1963 was an auspicious year for some people. Aside from being the year I was born, it was also, according to Martin McDonagh’s gripping play Hangmen at Wyndham’s Theatre, the year when Britain’s No 2 hangman may have carried out a grave miscarriage of justice just by carrying out his job.
In a bleak cell a young convict by the name of James Hennessy (Josef Davies) is sitting between two wardens waiting for the door to open. When it does, the room is suddenly full of people as hangman Harry Wade (David Morrissey) and his assistant Syd Dernley (Andy Nyman) enter to carry out the state ordered execution of the prisoner for the murder of a young girl in Lowestoft. Hennessy is a little peeved at this, firstly because he keeps trying to convince everyone he is innocent and secondly because if he is going to be hanged, he wants it to be done at the hands of Britain’s No 1 hangman Albert Pierrepoint (John Hodgkinson) rather than Harry. Eventually the execution is carried out in the prescribed manner – well sort of – and the play moves forward two years to 1965 and the death penalty has just been abolished.
A straight-backed, bow tie wearing Harry – along with his wife Alice (Sally Rogers) and 15 year old daughter Shirley (Bronwyn James) – is now running a pub in Oldham. In addition to his usual bunch of cronies, the pub today has Clegg (James Dryden), a young cub reporter from the ‘Oldham Gazette’ trying to get a quote from Harry on the abolition of the death penalty. Sensing Harry’s reluctance as a ‘servant of the crown’, Clegg tells him not to worry as he will get an interview with Pierrepoint instead. Despite the advice of Harry’s ‘friend’ Inspector Fry (Craig Parkinson), Harry decides to give a full blown interview to the reporter and takes him to the flat upstairs for their chat. Whilst they are gone, an exotic – but not Babycham drinking – young man from down south arrives in the pub. His name is Peter Mooney (Johnny Flynn) and although they don’t realise this yet, this ‘vaguely menacing’ man, has some major secrets in his life and will turn Harry, Alice and especially Shirley’s lives upside down during his short visit to Oldham.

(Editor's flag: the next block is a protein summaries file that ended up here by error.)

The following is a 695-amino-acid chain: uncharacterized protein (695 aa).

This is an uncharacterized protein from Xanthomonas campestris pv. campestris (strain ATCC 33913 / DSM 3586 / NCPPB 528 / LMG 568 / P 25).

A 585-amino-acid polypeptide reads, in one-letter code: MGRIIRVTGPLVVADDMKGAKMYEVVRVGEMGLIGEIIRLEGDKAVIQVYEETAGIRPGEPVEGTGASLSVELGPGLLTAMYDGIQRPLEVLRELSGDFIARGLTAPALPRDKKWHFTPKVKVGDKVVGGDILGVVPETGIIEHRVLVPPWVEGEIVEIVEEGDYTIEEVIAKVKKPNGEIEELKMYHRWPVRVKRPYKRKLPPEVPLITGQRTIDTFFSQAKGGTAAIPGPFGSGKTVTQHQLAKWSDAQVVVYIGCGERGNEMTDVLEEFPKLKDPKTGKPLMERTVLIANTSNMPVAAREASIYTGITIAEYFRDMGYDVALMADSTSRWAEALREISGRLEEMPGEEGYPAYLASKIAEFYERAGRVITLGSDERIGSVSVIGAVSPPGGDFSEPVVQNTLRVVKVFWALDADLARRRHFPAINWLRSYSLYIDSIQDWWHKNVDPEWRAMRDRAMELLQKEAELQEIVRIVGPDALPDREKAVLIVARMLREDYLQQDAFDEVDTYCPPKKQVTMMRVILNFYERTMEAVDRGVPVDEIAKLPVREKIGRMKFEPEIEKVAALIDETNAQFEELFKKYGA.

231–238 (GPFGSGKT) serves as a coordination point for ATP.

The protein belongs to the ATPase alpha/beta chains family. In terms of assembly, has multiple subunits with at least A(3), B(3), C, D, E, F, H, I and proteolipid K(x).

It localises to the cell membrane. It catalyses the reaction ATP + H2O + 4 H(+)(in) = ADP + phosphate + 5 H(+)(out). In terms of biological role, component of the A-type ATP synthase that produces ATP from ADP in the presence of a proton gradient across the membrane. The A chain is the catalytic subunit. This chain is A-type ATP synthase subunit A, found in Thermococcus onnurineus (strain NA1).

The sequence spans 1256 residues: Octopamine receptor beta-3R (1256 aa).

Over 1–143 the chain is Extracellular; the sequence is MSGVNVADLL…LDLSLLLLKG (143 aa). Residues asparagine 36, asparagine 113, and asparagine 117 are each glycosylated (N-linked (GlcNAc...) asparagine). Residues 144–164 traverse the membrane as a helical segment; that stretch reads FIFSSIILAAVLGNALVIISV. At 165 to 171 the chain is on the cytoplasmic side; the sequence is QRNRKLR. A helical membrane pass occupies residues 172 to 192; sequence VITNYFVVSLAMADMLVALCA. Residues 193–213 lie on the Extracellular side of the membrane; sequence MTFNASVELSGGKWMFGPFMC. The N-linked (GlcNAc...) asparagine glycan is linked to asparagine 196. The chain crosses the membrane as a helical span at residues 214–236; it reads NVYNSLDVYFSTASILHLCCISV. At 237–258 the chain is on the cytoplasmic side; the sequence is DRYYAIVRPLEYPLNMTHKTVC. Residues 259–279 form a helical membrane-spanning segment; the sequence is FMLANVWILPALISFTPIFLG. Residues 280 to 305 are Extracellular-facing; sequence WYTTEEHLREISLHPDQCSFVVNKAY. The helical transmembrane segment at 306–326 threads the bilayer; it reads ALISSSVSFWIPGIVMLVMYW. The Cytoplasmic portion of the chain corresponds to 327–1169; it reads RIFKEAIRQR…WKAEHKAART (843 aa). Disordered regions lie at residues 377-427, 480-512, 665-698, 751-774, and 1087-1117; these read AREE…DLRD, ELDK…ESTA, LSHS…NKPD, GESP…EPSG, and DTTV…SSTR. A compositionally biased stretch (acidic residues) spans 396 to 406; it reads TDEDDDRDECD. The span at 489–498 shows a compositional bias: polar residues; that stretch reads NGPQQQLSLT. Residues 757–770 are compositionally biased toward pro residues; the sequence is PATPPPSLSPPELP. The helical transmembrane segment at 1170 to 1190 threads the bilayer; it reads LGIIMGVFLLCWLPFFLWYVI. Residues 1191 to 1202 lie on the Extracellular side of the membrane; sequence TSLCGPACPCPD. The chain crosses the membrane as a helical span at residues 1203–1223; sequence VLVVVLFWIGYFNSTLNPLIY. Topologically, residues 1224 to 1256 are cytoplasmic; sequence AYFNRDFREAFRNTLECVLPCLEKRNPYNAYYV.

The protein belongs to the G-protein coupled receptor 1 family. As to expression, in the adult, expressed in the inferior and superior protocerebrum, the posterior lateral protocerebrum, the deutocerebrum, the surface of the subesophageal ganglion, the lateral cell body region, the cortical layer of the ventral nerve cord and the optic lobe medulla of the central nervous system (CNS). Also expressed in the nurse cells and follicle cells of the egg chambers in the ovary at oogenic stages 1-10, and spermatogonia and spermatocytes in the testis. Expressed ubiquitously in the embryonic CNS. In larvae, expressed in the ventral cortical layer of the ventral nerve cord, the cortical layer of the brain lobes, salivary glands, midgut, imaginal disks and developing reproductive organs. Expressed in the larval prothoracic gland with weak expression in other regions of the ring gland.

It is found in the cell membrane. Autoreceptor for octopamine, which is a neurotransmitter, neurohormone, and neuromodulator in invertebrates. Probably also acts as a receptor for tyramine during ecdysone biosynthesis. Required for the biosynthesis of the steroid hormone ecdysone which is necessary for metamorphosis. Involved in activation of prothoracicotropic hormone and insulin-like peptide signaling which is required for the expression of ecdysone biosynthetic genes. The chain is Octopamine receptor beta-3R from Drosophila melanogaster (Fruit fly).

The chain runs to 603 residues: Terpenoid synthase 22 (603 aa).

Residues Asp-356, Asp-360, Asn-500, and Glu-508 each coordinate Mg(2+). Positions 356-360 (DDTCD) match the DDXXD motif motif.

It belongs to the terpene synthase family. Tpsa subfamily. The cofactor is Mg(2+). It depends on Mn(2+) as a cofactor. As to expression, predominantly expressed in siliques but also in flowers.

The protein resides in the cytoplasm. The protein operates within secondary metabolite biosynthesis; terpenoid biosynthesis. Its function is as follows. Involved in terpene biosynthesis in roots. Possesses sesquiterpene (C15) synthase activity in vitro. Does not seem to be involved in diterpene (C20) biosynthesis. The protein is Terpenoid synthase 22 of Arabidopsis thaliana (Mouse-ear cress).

I wasn’t sure what to expect when I arrived to see Hangmen. I knew it had been a sell-out hit at the Royal Court before transferring into the West End. Most of the notices outside of the theatre mentioned it being a rip-roaring comedy but I was very dubious as to whether a subject like the death penalty could be made into a laughing matter. It turned out, that it could. Even the opening hanging scene was laugh-out-loud funny in places, with the script providing some truly wonderful moments of light relief in what could be a very harrowing scene. It would also be very easy for Hangmen to shoot off into the world of farce – Harry is a sort of Basil Fawlty without the charm or dedication to customer service – but again this is avoided beautifully. The writing is definitely not PC, and there is a strong element of misogyny in the relationships between Harry, his wife and daughter, not to mention some pretty heavy handed racist and homophobic elements. But they do not seem out of place for a Northern town in 1965 when the initials PC were short for Police Constable and nothing else.